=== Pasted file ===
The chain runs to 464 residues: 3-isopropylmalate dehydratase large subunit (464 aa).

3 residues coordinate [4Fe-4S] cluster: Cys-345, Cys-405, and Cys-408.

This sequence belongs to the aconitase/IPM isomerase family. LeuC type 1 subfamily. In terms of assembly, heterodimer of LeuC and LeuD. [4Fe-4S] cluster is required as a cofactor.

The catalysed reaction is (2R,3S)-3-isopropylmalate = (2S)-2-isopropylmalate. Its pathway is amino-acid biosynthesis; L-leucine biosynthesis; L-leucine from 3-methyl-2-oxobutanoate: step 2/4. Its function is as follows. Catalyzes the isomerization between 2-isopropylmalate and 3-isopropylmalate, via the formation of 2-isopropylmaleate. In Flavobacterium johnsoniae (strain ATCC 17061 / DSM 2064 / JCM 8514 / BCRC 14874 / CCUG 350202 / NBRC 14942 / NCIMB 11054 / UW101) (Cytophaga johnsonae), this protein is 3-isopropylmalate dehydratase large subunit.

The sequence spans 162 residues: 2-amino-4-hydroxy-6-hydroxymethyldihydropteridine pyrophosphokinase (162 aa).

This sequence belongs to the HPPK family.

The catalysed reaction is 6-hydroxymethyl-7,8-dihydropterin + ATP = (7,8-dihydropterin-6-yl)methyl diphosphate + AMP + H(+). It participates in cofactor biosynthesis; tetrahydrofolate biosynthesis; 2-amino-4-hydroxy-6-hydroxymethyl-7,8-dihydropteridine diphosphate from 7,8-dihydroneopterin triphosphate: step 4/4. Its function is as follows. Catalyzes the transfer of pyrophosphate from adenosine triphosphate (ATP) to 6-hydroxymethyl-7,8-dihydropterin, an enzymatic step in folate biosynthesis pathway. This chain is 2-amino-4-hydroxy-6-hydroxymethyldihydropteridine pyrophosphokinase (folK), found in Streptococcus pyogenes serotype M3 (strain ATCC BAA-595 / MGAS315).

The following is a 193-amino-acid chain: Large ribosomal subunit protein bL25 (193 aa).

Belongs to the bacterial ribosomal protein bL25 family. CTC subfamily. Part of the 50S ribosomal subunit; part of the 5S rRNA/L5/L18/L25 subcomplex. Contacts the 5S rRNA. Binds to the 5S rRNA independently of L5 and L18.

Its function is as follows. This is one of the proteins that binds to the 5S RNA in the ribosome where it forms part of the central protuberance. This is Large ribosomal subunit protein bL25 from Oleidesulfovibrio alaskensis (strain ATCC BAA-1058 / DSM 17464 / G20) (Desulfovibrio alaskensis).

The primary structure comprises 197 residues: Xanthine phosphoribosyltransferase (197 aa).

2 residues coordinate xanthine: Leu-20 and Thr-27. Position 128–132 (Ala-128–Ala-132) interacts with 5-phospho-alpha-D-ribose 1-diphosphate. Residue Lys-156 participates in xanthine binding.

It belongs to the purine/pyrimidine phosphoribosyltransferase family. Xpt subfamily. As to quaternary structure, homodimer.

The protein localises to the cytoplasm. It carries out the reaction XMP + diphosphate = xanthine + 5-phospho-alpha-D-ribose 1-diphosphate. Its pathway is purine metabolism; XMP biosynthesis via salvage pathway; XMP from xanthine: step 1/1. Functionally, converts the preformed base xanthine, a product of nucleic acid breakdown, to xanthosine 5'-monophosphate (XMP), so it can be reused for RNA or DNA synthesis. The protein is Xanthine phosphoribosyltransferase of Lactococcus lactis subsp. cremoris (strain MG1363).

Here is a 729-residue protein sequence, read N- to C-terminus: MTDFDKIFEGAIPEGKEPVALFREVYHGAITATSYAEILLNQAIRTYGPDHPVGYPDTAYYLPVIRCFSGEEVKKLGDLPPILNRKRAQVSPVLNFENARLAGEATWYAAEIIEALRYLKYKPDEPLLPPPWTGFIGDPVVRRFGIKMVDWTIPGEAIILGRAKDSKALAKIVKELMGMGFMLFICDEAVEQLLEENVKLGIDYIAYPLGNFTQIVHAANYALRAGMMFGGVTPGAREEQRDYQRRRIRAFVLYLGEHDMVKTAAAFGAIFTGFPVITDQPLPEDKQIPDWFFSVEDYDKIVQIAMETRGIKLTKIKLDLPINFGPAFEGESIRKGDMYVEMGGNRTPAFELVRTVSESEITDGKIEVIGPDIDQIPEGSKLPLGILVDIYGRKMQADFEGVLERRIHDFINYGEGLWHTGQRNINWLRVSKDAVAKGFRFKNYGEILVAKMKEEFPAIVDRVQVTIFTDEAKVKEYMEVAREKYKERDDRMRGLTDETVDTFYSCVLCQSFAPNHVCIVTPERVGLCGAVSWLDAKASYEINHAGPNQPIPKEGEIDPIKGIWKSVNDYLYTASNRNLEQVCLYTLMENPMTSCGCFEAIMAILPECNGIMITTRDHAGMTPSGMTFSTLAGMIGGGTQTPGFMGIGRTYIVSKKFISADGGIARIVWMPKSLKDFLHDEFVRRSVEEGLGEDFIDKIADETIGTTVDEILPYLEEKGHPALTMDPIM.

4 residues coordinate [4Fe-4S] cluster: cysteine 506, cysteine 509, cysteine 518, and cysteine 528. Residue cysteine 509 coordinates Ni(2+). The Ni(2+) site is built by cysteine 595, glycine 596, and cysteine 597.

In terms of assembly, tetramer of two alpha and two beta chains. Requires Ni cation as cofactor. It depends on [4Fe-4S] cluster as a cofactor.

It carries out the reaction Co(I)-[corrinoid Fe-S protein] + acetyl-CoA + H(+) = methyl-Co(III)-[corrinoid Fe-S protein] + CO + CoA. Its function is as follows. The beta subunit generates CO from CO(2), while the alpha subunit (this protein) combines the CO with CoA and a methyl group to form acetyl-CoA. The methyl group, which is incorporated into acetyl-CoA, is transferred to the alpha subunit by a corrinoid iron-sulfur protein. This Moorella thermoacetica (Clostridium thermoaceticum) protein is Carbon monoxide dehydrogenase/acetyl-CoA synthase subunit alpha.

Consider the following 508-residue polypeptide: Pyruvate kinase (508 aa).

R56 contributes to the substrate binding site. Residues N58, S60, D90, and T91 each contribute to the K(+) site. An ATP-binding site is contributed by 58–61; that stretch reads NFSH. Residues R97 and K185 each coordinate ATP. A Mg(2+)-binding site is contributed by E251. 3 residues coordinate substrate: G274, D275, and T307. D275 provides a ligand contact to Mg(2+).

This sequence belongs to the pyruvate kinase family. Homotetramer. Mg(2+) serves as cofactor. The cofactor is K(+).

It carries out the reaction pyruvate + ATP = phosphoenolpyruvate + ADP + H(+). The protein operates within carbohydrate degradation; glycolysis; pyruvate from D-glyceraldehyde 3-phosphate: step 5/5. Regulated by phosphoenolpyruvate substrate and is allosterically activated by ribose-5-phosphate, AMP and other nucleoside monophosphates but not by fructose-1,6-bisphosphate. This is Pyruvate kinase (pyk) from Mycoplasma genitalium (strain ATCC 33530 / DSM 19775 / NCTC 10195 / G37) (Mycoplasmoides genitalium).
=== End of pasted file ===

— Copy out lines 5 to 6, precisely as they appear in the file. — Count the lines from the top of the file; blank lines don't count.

The sequence spans 162 residues: 2-amino-4-hydroxy-6-hydroxymethyldihydropteridine pyrophosphokinase (162 aa).

This sequence belongs to the HPPK family.